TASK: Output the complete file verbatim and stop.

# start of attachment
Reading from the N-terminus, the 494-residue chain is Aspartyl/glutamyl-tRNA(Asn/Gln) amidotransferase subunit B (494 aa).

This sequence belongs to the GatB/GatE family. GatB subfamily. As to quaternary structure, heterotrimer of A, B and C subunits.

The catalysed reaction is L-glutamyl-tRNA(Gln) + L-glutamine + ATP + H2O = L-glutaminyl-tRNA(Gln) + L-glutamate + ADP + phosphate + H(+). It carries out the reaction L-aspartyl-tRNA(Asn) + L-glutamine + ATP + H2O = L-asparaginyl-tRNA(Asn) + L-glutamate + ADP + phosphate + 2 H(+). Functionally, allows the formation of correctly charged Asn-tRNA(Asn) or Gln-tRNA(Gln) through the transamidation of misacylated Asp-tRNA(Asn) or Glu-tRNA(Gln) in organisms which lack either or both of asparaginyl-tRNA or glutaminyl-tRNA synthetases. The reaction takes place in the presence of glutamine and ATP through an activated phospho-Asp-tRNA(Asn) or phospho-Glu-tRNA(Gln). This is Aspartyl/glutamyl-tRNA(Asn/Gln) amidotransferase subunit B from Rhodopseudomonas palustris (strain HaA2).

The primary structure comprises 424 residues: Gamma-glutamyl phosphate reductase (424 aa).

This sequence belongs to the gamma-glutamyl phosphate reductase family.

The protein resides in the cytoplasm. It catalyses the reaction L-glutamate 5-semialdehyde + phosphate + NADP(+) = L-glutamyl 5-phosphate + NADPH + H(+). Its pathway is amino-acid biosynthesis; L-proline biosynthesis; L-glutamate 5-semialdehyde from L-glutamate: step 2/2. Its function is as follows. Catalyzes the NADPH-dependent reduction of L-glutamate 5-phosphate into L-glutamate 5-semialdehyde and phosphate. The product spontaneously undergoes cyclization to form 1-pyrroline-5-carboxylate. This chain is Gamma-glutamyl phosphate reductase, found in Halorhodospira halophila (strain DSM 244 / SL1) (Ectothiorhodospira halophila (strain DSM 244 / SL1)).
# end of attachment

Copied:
Reading from the N-terminus, the 494-residue chain is Aspartyl/glutamyl-tRNA(Asn/Gln) amidotransferase subunit B (494 aa).

This sequence belongs to the GatB/GatE family. GatB subfamily. As to quaternary structure, heterotrimer of A, B and C subunits.

The catalysed reaction is L-glutamyl-tRNA(Gln) + L-glutamine + ATP + H2O = L-glutaminyl-tRNA(Gln) + L-glutamate + ADP + phosphate + H(+). It carries out the reaction L-aspartyl-tRNA(Asn) + L-glutamine + ATP + H2O = L-asparaginyl-tRNA(Asn) + L-glutamate + ADP + phosphate + 2 H(+). Functionally, allows the formation of correctly charged Asn-tRNA(Asn) or Gln-tRNA(Gln) through the transamidation of misacylated Asp-tRNA(Asn) or Glu-tRNA(Gln) in organisms which lack either or both of asparaginyl-tRNA or glutaminyl-tRNA synthetases. The reaction takes place in the presence of glutamine and ATP through an activated phospho-Asp-tRNA(Asn) or phospho-Glu-tRNA(Gln). This is Aspartyl/glutamyl-tRNA(Asn/Gln) amidotransferase subunit B from Rhodopseudomonas palustris (strain HaA2).

The primary structure comprises 424 residues: Gamma-glutamyl phosphate reductase (424 aa).

This sequence belongs to the gamma-glutamyl phosphate reductase family.

The protein resides in the cytoplasm. It catalyses the reaction L-glutamate 5-semialdehyde + phosphate + NADP(+) = L-glutamyl 5-phosphate + NADPH + H(+). Its pathway is amino-acid biosynthesis; L-proline biosynthesis; L-glutamate 5-semialdehyde from L-glutamate: step 2/2. Its function is as follows. Catalyzes the NADPH-dependent reduction of L-glutamate 5-phosphate into L-glutamate 5-semialdehyde and phosphate. The product spontaneously undergoes cyclization to form 1-pyrroline-5-carboxylate. This chain is Gamma-glutamyl phosphate reductase, found in Halorhodospira halophila (strain DSM 244 / SL1) (Ectothiorhodospira halophila (strain DSM 244 / SL1)).